I am writing an open letter to you because I haven’t had the opportunity to communicate with or meet you in person since you came into power as the Head of the National Council for Peace and Order (NCPO) and the Prime Minister over a year ago on 22 May 2014. Since then, I have been continuously mistreated related to the “Rice Subsidy Scheme”, which I had declared to the parliament on many occasions;

1. National Legislative Assembly (NLA) impeached and removed me from the position of Prime Minister although at the time I was not in that position because I had already resigned and also was disqualified of the position by the Constitutional Court.

2. The Attorney General held a press conference stating his decision to indict and prosecute me to the Supreme Court’s Criminal Division for Persons Holding Political Positions just a mere “one hour” before NLA’s impeachment.

You may reject an issue and state that these are not relevant to your responsibility since these two matters are in the hands of the NLA and the Attorney General. However, the following matter will be in your direct authority.

Regarding the Order no.448/2558 signed by you and the Minister of Finance dated April 3rd, 2015 under the subject of “the Appointment of the Fact Finding Committee”, you have appointed a committee to find out whether anybody must be responsible to pay compensation to the government for the damages incurred from the Rice Subsidy Scheme. In this matter, you spoke to the press insisting that if someone was found responsible for damages, compensations must be claimed.

You also emphasized that “if the fact finding indicates that if someone is guilty, then the conclusion is guilty. If the fact finding suggests otherwise, then the conclusion would be not guilty. If guilty, the due process shall be followed in filing for civil claim. Single standard is applied for all parties to ensure justice in an equitable manner.”

I sincerely hope you assigned the Fact Finding Committee to investigate the case under due process of law to provide “Justice” and adhere strictly to the due process without any unnecessary acceleration to conclude the findings. I hope that you will ensure fair and just opportunity for related persons to present evidences.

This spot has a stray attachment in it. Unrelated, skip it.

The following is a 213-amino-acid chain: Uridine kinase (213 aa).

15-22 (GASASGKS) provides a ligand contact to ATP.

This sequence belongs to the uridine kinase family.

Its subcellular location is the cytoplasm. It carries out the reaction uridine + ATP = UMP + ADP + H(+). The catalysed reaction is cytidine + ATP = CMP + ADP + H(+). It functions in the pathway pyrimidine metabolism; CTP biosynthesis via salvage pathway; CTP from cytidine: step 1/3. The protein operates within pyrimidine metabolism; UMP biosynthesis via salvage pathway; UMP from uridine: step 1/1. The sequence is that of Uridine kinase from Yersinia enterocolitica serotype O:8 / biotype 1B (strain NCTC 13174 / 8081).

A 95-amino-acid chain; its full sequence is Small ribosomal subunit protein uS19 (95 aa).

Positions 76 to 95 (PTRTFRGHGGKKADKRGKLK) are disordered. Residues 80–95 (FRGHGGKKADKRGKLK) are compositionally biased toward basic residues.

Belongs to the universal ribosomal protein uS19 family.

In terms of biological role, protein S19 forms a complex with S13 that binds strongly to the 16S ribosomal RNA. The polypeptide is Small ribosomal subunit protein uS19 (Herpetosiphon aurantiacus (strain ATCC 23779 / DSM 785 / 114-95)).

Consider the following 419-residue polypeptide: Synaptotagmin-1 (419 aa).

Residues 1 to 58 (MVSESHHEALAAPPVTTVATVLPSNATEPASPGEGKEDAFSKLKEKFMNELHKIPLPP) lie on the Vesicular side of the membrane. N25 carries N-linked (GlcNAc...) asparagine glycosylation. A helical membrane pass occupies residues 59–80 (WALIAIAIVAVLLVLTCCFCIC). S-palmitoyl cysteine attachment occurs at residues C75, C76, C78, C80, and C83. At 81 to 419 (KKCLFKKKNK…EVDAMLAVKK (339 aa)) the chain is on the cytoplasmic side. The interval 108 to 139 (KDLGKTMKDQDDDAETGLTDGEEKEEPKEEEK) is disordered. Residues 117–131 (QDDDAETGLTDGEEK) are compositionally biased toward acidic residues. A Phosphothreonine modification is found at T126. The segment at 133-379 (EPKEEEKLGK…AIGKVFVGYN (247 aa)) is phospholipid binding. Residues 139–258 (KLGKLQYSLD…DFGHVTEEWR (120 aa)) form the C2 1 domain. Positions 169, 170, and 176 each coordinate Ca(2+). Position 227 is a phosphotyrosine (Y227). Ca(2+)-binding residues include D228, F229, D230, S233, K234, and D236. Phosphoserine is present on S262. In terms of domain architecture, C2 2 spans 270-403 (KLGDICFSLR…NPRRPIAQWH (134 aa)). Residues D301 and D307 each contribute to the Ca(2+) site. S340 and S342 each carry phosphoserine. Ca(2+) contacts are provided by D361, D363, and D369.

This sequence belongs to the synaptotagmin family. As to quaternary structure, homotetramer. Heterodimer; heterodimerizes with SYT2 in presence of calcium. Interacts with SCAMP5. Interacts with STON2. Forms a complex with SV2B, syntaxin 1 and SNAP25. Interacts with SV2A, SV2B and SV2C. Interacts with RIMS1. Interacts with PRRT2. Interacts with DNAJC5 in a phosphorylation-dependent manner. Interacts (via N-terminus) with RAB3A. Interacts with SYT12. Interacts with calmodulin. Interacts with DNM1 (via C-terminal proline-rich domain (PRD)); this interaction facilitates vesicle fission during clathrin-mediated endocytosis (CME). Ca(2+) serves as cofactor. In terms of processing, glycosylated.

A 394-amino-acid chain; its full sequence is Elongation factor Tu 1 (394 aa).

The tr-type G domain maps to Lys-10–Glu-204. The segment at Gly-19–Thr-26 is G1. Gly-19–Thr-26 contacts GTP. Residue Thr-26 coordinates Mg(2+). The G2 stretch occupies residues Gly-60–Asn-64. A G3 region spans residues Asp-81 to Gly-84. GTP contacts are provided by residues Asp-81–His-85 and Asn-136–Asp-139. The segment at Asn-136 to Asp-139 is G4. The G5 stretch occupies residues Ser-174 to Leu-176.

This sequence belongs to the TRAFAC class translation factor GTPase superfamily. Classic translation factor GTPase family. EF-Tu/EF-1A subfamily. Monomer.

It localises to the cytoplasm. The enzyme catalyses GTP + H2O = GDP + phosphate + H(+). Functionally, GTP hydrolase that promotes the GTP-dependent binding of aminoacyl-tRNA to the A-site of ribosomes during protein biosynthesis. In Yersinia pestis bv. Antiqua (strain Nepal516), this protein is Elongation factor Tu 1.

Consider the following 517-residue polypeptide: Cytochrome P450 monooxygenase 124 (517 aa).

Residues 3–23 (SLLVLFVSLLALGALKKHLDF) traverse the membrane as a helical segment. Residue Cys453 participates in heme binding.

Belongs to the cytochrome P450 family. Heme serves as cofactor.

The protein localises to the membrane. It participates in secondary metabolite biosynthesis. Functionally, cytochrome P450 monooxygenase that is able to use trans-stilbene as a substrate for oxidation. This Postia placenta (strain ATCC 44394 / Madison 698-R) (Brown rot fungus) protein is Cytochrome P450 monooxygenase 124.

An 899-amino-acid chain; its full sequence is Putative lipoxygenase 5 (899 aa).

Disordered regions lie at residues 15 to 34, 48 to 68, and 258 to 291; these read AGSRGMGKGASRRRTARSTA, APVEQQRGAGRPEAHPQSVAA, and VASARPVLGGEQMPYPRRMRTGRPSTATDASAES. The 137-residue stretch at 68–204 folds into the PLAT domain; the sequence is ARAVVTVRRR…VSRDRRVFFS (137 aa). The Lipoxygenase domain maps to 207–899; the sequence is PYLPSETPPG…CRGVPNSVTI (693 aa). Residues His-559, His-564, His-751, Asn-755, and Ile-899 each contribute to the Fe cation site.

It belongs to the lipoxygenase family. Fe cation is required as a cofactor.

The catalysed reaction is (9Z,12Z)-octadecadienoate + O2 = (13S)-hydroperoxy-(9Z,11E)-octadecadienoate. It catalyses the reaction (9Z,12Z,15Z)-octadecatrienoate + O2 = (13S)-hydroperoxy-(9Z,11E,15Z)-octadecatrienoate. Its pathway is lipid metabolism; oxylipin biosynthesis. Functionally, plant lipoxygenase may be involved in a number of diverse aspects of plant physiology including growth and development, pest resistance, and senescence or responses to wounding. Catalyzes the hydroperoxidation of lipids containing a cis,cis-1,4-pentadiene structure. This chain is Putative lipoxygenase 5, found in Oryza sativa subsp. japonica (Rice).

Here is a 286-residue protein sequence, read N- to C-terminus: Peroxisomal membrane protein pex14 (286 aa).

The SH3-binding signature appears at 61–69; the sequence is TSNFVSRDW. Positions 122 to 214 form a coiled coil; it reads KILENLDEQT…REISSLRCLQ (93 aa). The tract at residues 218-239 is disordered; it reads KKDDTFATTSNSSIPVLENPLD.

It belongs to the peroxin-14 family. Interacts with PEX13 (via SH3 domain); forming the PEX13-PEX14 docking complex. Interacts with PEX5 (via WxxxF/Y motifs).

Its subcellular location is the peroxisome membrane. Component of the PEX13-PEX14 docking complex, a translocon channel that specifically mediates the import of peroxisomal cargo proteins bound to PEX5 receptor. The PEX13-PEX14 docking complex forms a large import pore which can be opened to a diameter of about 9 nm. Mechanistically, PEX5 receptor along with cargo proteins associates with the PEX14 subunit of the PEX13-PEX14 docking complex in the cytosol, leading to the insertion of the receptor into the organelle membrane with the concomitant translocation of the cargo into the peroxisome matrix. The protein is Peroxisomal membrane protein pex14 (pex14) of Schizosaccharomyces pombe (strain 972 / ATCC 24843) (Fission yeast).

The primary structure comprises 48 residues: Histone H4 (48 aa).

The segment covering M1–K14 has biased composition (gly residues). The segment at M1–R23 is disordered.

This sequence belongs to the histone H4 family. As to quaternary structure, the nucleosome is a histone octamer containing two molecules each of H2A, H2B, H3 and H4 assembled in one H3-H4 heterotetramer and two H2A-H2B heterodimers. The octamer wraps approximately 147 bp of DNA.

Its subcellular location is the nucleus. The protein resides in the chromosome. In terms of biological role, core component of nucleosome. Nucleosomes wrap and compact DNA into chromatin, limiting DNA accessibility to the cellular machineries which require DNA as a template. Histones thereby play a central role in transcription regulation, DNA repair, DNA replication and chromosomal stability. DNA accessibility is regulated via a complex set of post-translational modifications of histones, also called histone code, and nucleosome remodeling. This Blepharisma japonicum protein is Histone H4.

I feel worried because one of your legal advisors had publicly stated that it was conducive to claiming damages in the civil case which would cost enormous court fees to the government although the way normally used to claim for damages and to bring the case to the court is the best way to maintain justice.

However, your legal advisor tried to “misinterpret the law and legal mechanism” to claim for damages by advising you to issue administrative order, forcing me to pay for damages and to seize my asset just to avoid the court fees. By exercising the Administrative Order, you do not even have to consult the cabinet. It means that you are using your power as if you were a judge while the criminal case trial is still under the legal process in court.

I am making this statement as the former Prime Minister who was in charge of the Rice Subsidy Scheme that was aimed at enhancing the living conditions of the Thai farmers, who are responsible for the production of our nation’s commodity. The scheme was also vital in addressing issues in the rice price and market mechanism. I performed my duties with the utmost dedication to ensure that it led to the economic and social advancement of the nation. The scheme was managed under the position of Chairman of National Rice Policy’s Committee during my term as it is with you in the same position today.

I believe all people are entitled to a fair trial in court which is fundamental to the rule of law. The Rice Subsidy Scheme was a public policy that was declared to the parliament and the implementation of the scheme was compulsory administrative act. The Scheme legally binds all related government departments to its execution.

Therefore, the claim process of civil charge must be transparent and fair. You, as the Prime Minister and as the Chairman of National Rice Policy Committee, are currently addressing rice issues in disagreement of my rice policy. This means that you are a “stakeholder” and cannot possibly offer “unbiased” views on the matter. Therefore, exercising the Prime Minister power as a judge to order a civil claim without the court’s decision is definitely against the rule of law.

To proceed in accordance to the rule of laws, I propose to you as follow:
1. Reconsider and terminate any executions regarding the Rice Subsidy Scheme’s civil claim proposed by your legal advisors and signed by the Prime Minister and the Chairman of the National Rice Policy Committee at the present which are unfair and is subject to conflicts of interest.